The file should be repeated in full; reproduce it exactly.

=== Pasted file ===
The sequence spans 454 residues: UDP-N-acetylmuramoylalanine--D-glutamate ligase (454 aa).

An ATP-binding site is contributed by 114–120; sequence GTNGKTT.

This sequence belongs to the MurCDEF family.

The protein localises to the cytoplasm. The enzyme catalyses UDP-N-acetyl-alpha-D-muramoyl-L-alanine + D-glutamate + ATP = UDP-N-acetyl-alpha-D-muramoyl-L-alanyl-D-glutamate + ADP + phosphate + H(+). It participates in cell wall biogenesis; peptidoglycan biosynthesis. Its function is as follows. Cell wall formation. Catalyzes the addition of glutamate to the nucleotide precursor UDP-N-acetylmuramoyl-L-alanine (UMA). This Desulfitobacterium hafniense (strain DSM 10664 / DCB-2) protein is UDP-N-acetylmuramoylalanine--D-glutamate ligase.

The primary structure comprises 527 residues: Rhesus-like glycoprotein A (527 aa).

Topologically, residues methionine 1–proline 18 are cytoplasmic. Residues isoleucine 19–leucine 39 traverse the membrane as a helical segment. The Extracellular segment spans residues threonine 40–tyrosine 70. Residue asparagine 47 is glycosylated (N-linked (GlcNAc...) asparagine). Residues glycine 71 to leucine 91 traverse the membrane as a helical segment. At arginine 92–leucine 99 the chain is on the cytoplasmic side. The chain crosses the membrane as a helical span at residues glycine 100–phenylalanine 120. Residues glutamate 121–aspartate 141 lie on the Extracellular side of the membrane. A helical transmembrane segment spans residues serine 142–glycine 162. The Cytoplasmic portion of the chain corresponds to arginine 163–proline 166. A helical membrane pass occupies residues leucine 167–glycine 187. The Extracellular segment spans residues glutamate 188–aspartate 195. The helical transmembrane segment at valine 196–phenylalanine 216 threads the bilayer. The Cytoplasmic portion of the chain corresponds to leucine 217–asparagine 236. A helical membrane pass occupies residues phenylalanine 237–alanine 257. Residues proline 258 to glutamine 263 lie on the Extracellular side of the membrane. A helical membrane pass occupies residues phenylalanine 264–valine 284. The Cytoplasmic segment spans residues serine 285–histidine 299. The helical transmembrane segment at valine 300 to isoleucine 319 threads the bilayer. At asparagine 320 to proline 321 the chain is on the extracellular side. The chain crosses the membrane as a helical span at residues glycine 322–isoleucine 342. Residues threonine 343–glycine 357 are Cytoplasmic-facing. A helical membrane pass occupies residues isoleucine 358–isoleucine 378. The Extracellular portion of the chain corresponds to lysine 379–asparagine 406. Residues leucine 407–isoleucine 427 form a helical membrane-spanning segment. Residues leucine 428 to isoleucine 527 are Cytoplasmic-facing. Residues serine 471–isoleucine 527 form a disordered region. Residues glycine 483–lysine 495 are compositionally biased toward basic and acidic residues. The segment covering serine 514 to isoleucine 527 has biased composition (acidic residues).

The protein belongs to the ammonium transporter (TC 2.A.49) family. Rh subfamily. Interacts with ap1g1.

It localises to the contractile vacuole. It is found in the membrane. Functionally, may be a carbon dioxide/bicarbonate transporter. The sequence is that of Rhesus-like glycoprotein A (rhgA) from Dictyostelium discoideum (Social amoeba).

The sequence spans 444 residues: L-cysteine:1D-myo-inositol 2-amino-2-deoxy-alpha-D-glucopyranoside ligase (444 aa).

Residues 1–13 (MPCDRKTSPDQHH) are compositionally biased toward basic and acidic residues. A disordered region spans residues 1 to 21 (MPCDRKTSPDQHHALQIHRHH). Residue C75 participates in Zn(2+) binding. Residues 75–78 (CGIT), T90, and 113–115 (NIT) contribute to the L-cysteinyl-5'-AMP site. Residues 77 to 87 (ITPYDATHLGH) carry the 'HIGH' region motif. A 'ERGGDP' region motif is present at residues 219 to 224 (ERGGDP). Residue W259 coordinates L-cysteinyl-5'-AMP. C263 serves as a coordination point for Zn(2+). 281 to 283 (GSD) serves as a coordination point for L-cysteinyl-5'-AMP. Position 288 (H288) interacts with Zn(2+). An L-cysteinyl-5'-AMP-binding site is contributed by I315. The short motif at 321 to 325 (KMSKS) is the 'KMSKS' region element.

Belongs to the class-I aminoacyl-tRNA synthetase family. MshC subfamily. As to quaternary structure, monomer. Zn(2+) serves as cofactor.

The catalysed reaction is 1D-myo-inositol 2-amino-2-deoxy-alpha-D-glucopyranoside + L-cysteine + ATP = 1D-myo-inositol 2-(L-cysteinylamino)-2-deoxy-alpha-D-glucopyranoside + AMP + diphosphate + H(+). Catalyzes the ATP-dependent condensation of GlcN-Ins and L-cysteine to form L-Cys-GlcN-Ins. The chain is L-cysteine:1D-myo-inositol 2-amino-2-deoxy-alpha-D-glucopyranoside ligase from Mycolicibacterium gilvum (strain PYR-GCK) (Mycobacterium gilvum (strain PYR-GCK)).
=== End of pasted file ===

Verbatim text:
The sequence spans 454 residues: UDP-N-acetylmuramoylalanine--D-glutamate ligase (454 aa).

An ATP-binding site is contributed by 114–120; sequence GTNGKTT.

This sequence belongs to the MurCDEF family.

The protein localises to the cytoplasm. The enzyme catalyses UDP-N-acetyl-alpha-D-muramoyl-L-alanine + D-glutamate + ATP = UDP-N-acetyl-alpha-D-muramoyl-L-alanyl-D-glutamate + ADP + phosphate + H(+). It participates in cell wall biogenesis; peptidoglycan biosynthesis. Its function is as follows. Cell wall formation. Catalyzes the addition of glutamate to the nucleotide precursor UDP-N-acetylmuramoyl-L-alanine (UMA). This Desulfitobacterium hafniense (strain DSM 10664 / DCB-2) protein is UDP-N-acetylmuramoylalanine--D-glutamate ligase.

The primary structure comprises 527 residues: Rhesus-like glycoprotein A (527 aa).

Topologically, residues methionine 1–proline 18 are cytoplasmic. Residues isoleucine 19–leucine 39 traverse the membrane as a helical segment. The Extracellular segment spans residues threonine 40–tyrosine 70. Residue asparagine 47 is glycosylated (N-linked (GlcNAc...) asparagine). Residues glycine 71 to leucine 91 traverse the membrane as a helical segment. At arginine 92–leucine 99 the chain is on the cytoplasmic side. The chain crosses the membrane as a helical span at residues glycine 100–phenylalanine 120. Residues glutamate 121–aspartate 141 lie on the Extracellular side of the membrane. A helical transmembrane segment spans residues serine 142–glycine 162. The Cytoplasmic portion of the chain corresponds to arginine 163–proline 166. A helical membrane pass occupies residues leucine 167–glycine 187. The Extracellular segment spans residues glutamate 188–aspartate 195. The helical transmembrane segment at valine 196–phenylalanine 216 threads the bilayer. The Cytoplasmic portion of the chain corresponds to leucine 217–asparagine 236. A helical membrane pass occupies residues phenylalanine 237–alanine 257. Residues proline 258 to glutamine 263 lie on the Extracellular side of the membrane. A helical membrane pass occupies residues phenylalanine 264–valine 284. The Cytoplasmic segment spans residues serine 285–histidine 299. The helical transmembrane segment at valine 300 to isoleucine 319 threads the bilayer. At asparagine 320 to proline 321 the chain is on the extracellular side. The chain crosses the membrane as a helical span at residues glycine 322–isoleucine 342. Residues threonine 343–glycine 357 are Cytoplasmic-facing. A helical membrane pass occupies residues isoleucine 358–isoleucine 378. The Extracellular portion of the chain corresponds to lysine 379–asparagine 406. Residues leucine 407–isoleucine 427 form a helical membrane-spanning segment. Residues leucine 428 to isoleucine 527 are Cytoplasmic-facing. Residues serine 471–isoleucine 527 form a disordered region. Residues glycine 483–lysine 495 are compositionally biased toward basic and acidic residues. The segment covering serine 514 to isoleucine 527 has biased composition (acidic residues).

The protein belongs to the ammonium transporter (TC 2.A.49) family. Rh subfamily. Interacts with ap1g1.

It localises to the contractile vacuole. It is found in the membrane. Functionally, may be a carbon dioxide/bicarbonate transporter. The sequence is that of Rhesus-like glycoprotein A (rhgA) from Dictyostelium discoideum (Social amoeba).

The sequence spans 444 residues: L-cysteine:1D-myo-inositol 2-amino-2-deoxy-alpha-D-glucopyranoside ligase (444 aa).

Residues 1–13 (MPCDRKTSPDQHH) are compositionally biased toward basic and acidic residues. A disordered region spans residues 1 to 21 (MPCDRKTSPDQHHALQIHRHH). Residue C75 participates in Zn(2+) binding. Residues 75–78 (CGIT), T90, and 113–115 (NIT) contribute to the L-cysteinyl-5'-AMP site. Residues 77 to 87 (ITPYDATHLGH) carry the 'HIGH' region motif. A 'ERGGDP' region motif is present at residues 219 to 224 (ERGGDP). Residue W259 coordinates L-cysteinyl-5'-AMP. C263 serves as a coordination point for Zn(2+). 281 to 283 (GSD) serves as a coordination point for L-cysteinyl-5'-AMP. Position 288 (H288) interacts with Zn(2+). An L-cysteinyl-5'-AMP-binding site is contributed by I315. The short motif at 321 to 325 (KMSKS) is the 'KMSKS' region element.

Belongs to the class-I aminoacyl-tRNA synthetase family. MshC subfamily. As to quaternary structure, monomer. Zn(2+) serves as cofactor.

The catalysed reaction is 1D-myo-inositol 2-amino-2-deoxy-alpha-D-glucopyranoside + L-cysteine + ATP = 1D-myo-inositol 2-(L-cysteinylamino)-2-deoxy-alpha-D-glucopyranoside + AMP + diphosphate + H(+). Catalyzes the ATP-dependent condensation of GlcN-Ins and L-cysteine to form L-Cys-GlcN-Ins. The chain is L-cysteine:1D-myo-inositol 2-amino-2-deoxy-alpha-D-glucopyranoside ligase from Mycolicibacterium gilvum (strain PYR-GCK) (Mycobacterium gilvum (strain PYR-GCK)).